Respect and Rights: Class, Race, and Gender Today
By S.M. Miller & Anthony J. Savoie
Despite great improvements in recent years, group respect is increasingly the key issue of class, race-ethnicity, and gender. It is a central promoter of today’s inequalities.
Disrespect appears in modes of speech, prejudice and discrimination, inattention, everyday treatment, violence, social distance, low regard for the honesty or intelligence of those treated as “others.” An acute sense of respect deficit appears among women, African Americans, Hispanics, Asian Americans, Native Americans, immigrants, gays and lesbians, Muslims, people with disabilities—and those of low income or education.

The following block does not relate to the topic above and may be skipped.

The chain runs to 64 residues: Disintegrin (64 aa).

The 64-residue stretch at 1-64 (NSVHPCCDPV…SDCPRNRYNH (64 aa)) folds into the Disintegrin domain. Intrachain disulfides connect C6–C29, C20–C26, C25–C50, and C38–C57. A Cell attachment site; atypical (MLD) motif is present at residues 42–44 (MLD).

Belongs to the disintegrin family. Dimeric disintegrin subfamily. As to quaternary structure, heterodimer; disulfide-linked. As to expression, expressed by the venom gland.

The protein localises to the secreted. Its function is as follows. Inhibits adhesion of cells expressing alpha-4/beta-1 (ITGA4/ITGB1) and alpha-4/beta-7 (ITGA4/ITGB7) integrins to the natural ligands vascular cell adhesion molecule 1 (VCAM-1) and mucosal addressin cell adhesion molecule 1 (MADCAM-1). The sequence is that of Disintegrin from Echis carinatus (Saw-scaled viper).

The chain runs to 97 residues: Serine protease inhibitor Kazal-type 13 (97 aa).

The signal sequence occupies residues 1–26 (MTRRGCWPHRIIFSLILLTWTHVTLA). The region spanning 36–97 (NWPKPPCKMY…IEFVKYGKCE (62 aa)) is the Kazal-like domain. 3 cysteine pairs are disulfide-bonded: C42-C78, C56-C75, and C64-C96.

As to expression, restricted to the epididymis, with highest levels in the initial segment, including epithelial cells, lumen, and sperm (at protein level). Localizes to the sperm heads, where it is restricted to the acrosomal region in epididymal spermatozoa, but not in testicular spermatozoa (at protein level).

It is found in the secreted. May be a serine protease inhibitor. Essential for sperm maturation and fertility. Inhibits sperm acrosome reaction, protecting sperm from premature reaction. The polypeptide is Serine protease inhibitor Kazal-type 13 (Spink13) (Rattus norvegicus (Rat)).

The causes—tradition, institutional practices, economic and psychological gain—and the economic, political, social, and psychological costs of group respect deficits are analyzed in public opinion and other data as well as from many other sources. In the first national analysis of the long-neglected issue of group self-respect, surprising changes in the self attitudes of African Americans are reported.
Respect affects rights for low group respect impedes the enforcement and pursuit of rights. Authentic inclusion requires transformation of institutions, a more daunting task than overcoming prejudice. Action policies are proposed that would bring class, race and gender groups into more effective alliances.